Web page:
Each apartment has its own fully equipped kitchen, with a very user-friendly induction hob, combi-oven, small fridge freezer, kettle, dishwasher, crockery and cutlery. Tea, coffee, milk and a bottle of water are provided, along with dishwasher tablets and washing up liquid. If you’re not in the mood to cook, however, the Native building has you covered. There are two restaurants in the building, while Glasgow has a burgeoning food and drink scene, with Native recommending its ‘neighbourhood heroes’ in a leaflet in the room.

Premium Studio Kitchen

Breakfast takes place at the ground-floor The Anchor Line, a swanky restaurant (accessible from outside) that could be plucked straight out of the Big Apple. Eating here has the added benefit of a museum visit, with original artwork and memorabilia from the ship’s heydays adorning the walls – check out the old school trunks and uniforms en-route to the toilets downstairs.

We sat in one of the plush booths and enjoyed a brunch-style breakfast, with Eggs Royale (£7.95) and a very reasonably priced Full Scottish (£8.95) replete with a mega black pudding. While my guest was defeated by the latter, we both had room for the slab of melt-in-the-mouth tablet fudge that arrived with our pots of Earl Grey tea. There’s a generous list of breakfast cocktails too, including the punny lemon-based ‘When Life Gives You’,  but we opted for the more sobering (and British) tea.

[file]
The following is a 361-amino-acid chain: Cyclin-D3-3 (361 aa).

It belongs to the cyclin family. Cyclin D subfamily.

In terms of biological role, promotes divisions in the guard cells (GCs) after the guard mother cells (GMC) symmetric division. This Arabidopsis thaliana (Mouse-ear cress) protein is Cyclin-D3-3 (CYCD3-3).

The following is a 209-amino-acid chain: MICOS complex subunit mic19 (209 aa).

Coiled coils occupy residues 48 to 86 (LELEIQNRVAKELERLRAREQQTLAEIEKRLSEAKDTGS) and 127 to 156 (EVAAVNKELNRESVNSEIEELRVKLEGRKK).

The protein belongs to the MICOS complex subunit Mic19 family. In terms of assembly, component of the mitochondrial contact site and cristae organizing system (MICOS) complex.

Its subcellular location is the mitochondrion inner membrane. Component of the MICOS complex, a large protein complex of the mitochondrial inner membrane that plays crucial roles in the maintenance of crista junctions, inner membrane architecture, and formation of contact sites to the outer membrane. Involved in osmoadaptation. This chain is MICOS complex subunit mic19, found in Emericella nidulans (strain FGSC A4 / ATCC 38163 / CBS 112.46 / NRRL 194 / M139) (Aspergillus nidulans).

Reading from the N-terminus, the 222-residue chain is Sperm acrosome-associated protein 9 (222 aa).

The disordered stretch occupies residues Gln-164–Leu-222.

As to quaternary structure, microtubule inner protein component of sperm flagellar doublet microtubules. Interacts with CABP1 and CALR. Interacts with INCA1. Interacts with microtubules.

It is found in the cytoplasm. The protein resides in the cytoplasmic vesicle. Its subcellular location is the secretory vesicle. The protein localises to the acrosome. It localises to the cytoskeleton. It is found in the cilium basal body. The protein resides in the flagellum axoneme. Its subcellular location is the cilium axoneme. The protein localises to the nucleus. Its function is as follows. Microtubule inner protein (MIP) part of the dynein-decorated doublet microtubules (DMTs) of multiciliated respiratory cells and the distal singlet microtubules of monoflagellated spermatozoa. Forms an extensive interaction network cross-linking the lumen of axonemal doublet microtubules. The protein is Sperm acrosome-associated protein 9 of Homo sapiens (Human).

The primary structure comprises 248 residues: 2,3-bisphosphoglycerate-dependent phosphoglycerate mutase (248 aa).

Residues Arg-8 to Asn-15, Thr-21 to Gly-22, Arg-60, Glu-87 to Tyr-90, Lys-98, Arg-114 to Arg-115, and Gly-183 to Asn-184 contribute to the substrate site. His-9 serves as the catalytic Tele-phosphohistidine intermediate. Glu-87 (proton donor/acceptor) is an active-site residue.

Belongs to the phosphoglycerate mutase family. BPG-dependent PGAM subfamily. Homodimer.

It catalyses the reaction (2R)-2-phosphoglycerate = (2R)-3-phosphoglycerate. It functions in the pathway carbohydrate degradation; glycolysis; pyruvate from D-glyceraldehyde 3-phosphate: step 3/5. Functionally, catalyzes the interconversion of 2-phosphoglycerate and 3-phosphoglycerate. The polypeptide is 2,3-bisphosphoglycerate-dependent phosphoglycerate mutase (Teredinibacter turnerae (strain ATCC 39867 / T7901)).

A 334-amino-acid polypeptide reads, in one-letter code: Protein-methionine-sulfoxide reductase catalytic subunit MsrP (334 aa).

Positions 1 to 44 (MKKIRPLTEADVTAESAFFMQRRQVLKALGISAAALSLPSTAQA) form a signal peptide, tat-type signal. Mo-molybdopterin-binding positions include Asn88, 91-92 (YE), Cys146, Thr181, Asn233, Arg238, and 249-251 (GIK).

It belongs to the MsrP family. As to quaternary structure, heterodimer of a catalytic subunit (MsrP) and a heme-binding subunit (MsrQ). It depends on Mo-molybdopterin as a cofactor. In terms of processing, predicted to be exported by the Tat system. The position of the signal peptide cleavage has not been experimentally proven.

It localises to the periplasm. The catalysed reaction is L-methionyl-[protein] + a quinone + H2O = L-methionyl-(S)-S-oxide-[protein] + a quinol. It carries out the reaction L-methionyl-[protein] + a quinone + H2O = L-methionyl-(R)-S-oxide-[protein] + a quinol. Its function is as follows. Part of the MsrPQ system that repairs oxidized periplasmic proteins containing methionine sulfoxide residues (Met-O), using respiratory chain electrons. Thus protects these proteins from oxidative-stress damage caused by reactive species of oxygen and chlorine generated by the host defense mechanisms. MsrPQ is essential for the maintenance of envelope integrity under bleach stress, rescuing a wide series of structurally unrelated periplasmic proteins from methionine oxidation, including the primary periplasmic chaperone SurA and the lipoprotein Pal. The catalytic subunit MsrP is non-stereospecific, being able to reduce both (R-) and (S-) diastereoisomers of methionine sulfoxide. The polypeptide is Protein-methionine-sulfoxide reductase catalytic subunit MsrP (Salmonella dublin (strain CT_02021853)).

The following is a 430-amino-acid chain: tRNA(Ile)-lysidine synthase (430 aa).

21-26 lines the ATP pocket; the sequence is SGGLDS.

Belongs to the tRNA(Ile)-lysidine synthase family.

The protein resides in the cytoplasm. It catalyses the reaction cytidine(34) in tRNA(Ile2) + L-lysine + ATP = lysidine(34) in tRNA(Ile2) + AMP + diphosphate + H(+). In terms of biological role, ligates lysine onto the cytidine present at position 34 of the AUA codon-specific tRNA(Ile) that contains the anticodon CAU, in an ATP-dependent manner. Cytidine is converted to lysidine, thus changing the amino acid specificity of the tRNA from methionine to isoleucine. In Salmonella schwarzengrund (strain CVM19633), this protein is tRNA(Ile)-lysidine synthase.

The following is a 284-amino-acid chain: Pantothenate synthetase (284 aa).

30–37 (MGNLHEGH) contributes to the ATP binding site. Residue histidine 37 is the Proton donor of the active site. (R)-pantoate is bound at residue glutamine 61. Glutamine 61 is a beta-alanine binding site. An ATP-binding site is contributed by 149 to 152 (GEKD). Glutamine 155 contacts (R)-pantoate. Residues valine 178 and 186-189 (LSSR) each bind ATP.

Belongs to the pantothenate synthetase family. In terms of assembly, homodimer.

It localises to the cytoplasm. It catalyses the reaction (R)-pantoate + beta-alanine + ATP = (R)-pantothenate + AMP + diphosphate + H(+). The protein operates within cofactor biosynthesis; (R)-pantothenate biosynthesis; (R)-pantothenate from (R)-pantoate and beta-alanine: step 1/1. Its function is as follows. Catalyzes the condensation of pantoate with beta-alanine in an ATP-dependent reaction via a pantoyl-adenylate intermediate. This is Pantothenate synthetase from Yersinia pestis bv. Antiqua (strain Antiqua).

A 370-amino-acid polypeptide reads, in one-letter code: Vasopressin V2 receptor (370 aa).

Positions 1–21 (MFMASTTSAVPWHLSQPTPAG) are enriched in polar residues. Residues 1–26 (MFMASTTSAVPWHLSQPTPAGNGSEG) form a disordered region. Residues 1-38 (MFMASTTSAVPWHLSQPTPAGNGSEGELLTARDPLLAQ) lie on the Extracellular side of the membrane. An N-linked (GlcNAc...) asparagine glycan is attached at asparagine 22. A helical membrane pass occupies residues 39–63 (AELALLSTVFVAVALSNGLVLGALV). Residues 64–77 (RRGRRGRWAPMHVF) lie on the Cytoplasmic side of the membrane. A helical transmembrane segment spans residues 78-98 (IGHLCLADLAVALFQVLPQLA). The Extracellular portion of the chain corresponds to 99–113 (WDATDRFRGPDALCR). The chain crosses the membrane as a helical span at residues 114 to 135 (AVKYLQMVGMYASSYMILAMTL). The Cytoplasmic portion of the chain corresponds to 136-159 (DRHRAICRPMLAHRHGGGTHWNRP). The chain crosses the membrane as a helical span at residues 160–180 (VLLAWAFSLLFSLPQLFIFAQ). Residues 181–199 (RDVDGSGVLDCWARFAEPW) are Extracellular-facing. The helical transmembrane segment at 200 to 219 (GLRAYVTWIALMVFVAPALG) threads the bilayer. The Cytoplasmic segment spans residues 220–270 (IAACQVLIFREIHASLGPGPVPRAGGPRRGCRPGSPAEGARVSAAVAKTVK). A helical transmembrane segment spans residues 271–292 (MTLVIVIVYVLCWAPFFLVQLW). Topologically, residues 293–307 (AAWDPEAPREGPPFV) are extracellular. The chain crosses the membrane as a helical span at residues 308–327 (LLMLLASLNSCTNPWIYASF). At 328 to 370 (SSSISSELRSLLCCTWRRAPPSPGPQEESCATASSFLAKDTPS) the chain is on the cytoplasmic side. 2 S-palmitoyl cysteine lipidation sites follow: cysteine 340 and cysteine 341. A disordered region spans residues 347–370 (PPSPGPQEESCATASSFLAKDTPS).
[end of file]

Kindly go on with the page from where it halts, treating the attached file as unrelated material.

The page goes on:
For dinner, we headed to the lower ground floor restaurant The Atlantic Bar and Brasserie, located directly below The Anchor Line. Much like its sister restaurant, it has a rich history, having opened in honour of the Empire Exhibition in 1938. Now, it boasts a contemporary menu of French-inspired dishes, with an open kitchen giving you a glimpse at the action.

We were served the £30 set dinner menu, with a reasonable choice of dishes, though it didn’t quite match up to the standard at the Anchor Line. For starter, we enjoyed a lentil soup with baguette, and flambéed King prawns with Calvados apple brandy, beurre blanc and chilli oil. This was followed by spit-roasted chicken marinated in lemon, honey and paprika, served with roast potatoes, honey roasted vegetables and gravy. I opted for a pearl barley ragout, advised that it resembled a risotto, though it lacked flavour despite its description reading as a list of delicious ingredients (white wine, sunblushed tomatoes and mint oil were just a few). Dessert, however, was divine – a greedy sticky date pudding with salted caramel sauce and vanilla ice cream, definitely big enough to share.

Anchor Line Restaurant


Native also host events in one of their largest apartments (Room 101 – but not at all like the TV show), ranging from drinks receptions to product launches and cocktail making classes. It was particularly heartwarming to hear that the hotel invited former employees of the Anchor Line to the building to see how it had changed. 


There are no gym facilities on site. Native recommends cultural highlights such as the nearby mural trail and King Tut’s Wah Wah Hut live music venue.


Native Glasgow is a very reasonably priced aparthotel, which caters to both business and leisure travellers with its generous-sized apartments, convenient location in the city centre and great restaurants on your doorstep. 

Fact box

Best for

A heavenly night’s sleep in very comfortable beds

Don’t miss

Neighbourhood recommendations from the friendly staff


Internet rates for a flexible midweek stay in a studio in June start from £147


14 St Vincent Pl, Glasgow G1 2EU, +44 (0)20 7313 3886,